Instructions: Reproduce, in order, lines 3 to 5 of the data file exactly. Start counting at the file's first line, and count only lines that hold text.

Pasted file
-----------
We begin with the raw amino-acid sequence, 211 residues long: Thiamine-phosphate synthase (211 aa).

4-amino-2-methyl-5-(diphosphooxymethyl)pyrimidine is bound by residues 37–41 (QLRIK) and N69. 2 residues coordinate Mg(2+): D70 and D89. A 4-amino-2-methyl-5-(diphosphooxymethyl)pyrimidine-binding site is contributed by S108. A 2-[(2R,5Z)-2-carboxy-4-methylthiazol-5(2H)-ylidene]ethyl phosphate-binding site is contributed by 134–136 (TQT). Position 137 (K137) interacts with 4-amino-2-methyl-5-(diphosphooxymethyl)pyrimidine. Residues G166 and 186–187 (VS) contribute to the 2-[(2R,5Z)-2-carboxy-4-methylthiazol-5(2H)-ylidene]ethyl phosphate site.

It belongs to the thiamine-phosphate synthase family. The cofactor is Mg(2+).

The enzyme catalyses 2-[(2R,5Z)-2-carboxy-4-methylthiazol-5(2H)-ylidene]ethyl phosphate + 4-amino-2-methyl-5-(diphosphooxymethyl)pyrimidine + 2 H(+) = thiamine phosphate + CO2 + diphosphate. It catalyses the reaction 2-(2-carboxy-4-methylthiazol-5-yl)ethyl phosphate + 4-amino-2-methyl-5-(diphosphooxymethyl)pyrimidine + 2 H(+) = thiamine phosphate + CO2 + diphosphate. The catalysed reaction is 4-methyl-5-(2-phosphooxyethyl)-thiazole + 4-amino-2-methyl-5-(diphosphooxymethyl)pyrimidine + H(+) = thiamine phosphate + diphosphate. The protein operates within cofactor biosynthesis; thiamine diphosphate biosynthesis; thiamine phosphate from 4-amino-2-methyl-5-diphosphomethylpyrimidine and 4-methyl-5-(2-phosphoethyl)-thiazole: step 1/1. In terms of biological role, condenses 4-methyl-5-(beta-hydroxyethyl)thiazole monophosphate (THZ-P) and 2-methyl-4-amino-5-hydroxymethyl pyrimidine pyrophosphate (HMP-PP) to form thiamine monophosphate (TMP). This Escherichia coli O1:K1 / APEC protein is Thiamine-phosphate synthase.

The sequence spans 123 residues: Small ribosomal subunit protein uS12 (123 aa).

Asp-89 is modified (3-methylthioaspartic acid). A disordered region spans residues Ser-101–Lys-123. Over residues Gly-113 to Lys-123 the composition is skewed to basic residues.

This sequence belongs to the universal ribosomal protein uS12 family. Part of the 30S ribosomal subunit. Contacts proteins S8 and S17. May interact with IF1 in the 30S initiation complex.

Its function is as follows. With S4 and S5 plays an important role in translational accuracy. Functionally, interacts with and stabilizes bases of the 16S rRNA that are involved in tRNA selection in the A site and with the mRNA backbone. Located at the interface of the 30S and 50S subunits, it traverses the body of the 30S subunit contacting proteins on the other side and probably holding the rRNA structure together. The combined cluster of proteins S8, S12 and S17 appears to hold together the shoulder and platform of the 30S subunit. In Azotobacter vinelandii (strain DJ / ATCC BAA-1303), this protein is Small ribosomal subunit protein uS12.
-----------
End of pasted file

It belongs to the thiamine-phosphate synthase family. The cofactor is Mg(2+).

The enzyme catalyses 2-[(2R,5Z)-2-carboxy-4-methylthiazol-5(2H)-ylidene]ethyl phosphate + 4-amino-2-methyl-5-(diphosphooxymethyl)pyrimidine + 2 H(+) = thiamine phosphate + CO2 + diphosphate. It catalyses the reaction 2-(2-carboxy-4-methylthiazol-5-yl)ethyl phosphate + 4-amino-2-methyl-5-(diphosphooxymethyl)pyrimidine + 2 H(+) = thiamine phosphate + CO2 + diphosphate. The catalysed reaction is 4-methyl-5-(2-phosphooxyethyl)-thiazole + 4-amino-2-methyl-5-(diphosphooxymethyl)pyrimidine + H(+) = thiamine phosphate + diphosphate. The protein operates within cofactor biosynthesis; thiamine diphosphate biosynthesis; thiamine phosphate from 4-amino-2-methyl-5-diphosphomethylpyrimidine and 4-methyl-5-(2-phosphoethyl)-thiazole: step 1/1. In terms of biological role, condenses 4-methyl-5-(beta-hydroxyethyl)thiazole monophosphate (THZ-P) and 2-methyl-4-amino-5-hydroxymethyl pyrimidine pyrophosphate (HMP-PP) to form thiamine monophosphate (TMP). This Escherichia coli O1:K1 / APEC protein is Thiamine-phosphate synthase.

The sequence spans 123 residues: Small ribosomal subunit protein uS12 (123 aa).